Category Archives: Europe

Impressions of “Exploring New Europe: A Bicycle Journey,” by Barry Wood

Recently I read Exploring New Europe, the story of the author’s trip from Estonia to Albania on bicycle. The trip occurs in several legs, of around a week each, between which the author returned to the United States to live and work. Unsurprisingly the easiest part of the Germany appeared to be on the modern and expansive biketrails created in the old East Germany… the hardest and most dangerous part of the journey was in Bulgaria, the “graveyard of cycling dreams.”

Most days the author journeyed between 45 and 50 miles, starting around 10 AM and finishing around 6 PM. This is a leisurely pace, and it’s inspiring to see how much of the world one can travel by bicycle. I personally appreciated the author’s use of almost no reservations in his travel — while AirBNB has changed this somewhat, the greatest adventures are the one’s you can’t find on google before hand.

Plus, the author released a youtube “trailer” for the book, which captures the spirit well:

This book was published after the recent elections, yet it feels out of time. It reminds me of the celebrations of globalization I read in the 1990s and 200s, like Tom Friedman’s The Lexus and the Olive Tree (1999) and The World is Flat (2005). Long ago a called Friedman a genius, but Friedman and his followers have not transitioned to the post-crash world. There’s a breezy attitude toward “risk” that ignores optionality. Beyond “self-confidence” or “vision,” anyone whose experienced an old Empire crumble would be rationally nervous about the future of a new Empire

I’m sure [he] would have moved ahead if he owned by B&B. He would have gotten the needed permits and bank loans for development. [The actual owner], by contract, was just holding on. He didn’t have self-confidence or vision.

Likewise, the Euro-optimism doesn’t take into effect that the European dream is dying in the west, where Britain is soon leaving the Union, and the cause of dying in the East, and the War in the Donbas drags on

Some of the countries I crossed — Serbia, Macedonia, Albania — are still knocking on the door, and Kaliningrad as part of Russia is a special case. Make no mistake, the European dream is still alive.

I enjoy bicycling and liked this book of biking adventures. It was breezy to read and balanced discussing the countries with the authors own thoughts and some details on the biking. But it doesn’t match the current concerns of Europe, or even the feel of this period of globalization (if the world is still globalizing).

I read Exploring New Europe: A Bicycle Journey in the Kindle edition.

tdaxp predicted the Russian invasion of Ukraine

If Barack Obama and others had read my blog on October 29, 2008, they would have known that Russia will invade Crimea to turn it into a frozen conflict.

680px-European_Union_Ukraine_Locator_svg_crop

Russia is not a European country.  it is a Central Asian oil exporter that has invaded Europe — again. A variety of moves, from pushing renewable energy to helping Ukraine sign the Association agreement with the European Union, should now be made. Ukraine must join Europe.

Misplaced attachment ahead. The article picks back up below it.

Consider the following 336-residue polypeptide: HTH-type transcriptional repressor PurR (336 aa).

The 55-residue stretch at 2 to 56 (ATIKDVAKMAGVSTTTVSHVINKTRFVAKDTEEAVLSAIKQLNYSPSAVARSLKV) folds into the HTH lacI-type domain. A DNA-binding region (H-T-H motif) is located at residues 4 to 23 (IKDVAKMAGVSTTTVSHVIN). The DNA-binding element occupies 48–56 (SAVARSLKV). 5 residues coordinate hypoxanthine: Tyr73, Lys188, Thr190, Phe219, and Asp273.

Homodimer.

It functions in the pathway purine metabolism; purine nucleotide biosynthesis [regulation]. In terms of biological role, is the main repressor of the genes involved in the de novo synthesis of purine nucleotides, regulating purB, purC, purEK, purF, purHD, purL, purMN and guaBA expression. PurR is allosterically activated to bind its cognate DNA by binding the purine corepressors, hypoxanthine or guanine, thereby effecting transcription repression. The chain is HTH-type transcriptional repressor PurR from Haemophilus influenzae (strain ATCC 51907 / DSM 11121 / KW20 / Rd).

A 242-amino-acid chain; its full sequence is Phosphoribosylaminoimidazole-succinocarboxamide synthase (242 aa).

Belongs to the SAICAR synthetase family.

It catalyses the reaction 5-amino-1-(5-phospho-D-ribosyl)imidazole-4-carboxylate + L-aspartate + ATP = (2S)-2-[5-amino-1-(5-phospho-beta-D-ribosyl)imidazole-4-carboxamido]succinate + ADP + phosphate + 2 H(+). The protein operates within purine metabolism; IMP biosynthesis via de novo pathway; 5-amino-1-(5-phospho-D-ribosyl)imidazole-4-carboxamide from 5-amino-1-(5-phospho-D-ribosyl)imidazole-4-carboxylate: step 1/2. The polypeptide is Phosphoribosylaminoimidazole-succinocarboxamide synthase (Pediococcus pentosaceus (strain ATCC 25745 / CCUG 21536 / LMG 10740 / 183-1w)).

Too bad I was ignored.

The “Free Parking” Analaogy in International Relations

In business strategy, it is common to subsidize a money losing business that in order to make a primary business profitable. This is called “free parking.”

For instance, McDonalds is one of the largest parking lot operations in the world. The scale of their investment in an international network of places to park your car is staggering, involving professional and operational employees and contractors all of the world.

But McDonalds is not in the parking business. They are in the hamburger business. But absent providing “free parking,” McDonalds would find the cost of customer acquisition painfully high and the economics of scale from its operations too small.

russia_mcdonalds
Of Interest to Parking Lot Operators

Likewise, the United States runs one of the largest carbon-economy rollback operations in the world. The scale of US investment in preventing the success of the carbon economies (from “King Cotton” in the late 19th century to “King Oil” in the late 20th century to King Natural Gas today) is staggering. This anti-carbon-intervention — from a massive climate science masquerade to military actions in the American South and the Middle East.

In most of the world most of the time, carbon-based economies are naturally despotic and authoritarian. These “hydraulic empires” exist because of the government monopoly over the infrastructure needed to extract wealth from the earth. This form of social organization can be internally stable but maintain considerable freedom of movement in international relations because rules do not need worry about complicated economic links that limit non-carbon economies. That is, they are warlike.

ukraine_pipelines_map
Of Interest to Carbon Extraction Operators

(Whether refers to carbon-economy rollback by that name, or says something about sustainable political-economic growth, or “shrinking the gap” or whatever, the meaning and the concept is the same: minimizing the political and military importance of carbon extraction throughout the world.)

Rolling back the carbon-based economy is to the US what free parking is to McDonlads. For McDonalds, free parking is the side business and selling hamburgers is the main business. For the US, carbon-economy rollback is the side business and selling security is the main business. McDonalds could not afford the customer acquisition cost, and could not enjoy the economies of scale, without subsidizing free parking for its customers and potential customers. Likewise, the US could not afford the country-acquisition cost of its military alliances nor enjoy economies of scale, without subsidizing carbon-economy rollback for its customers and potential customers.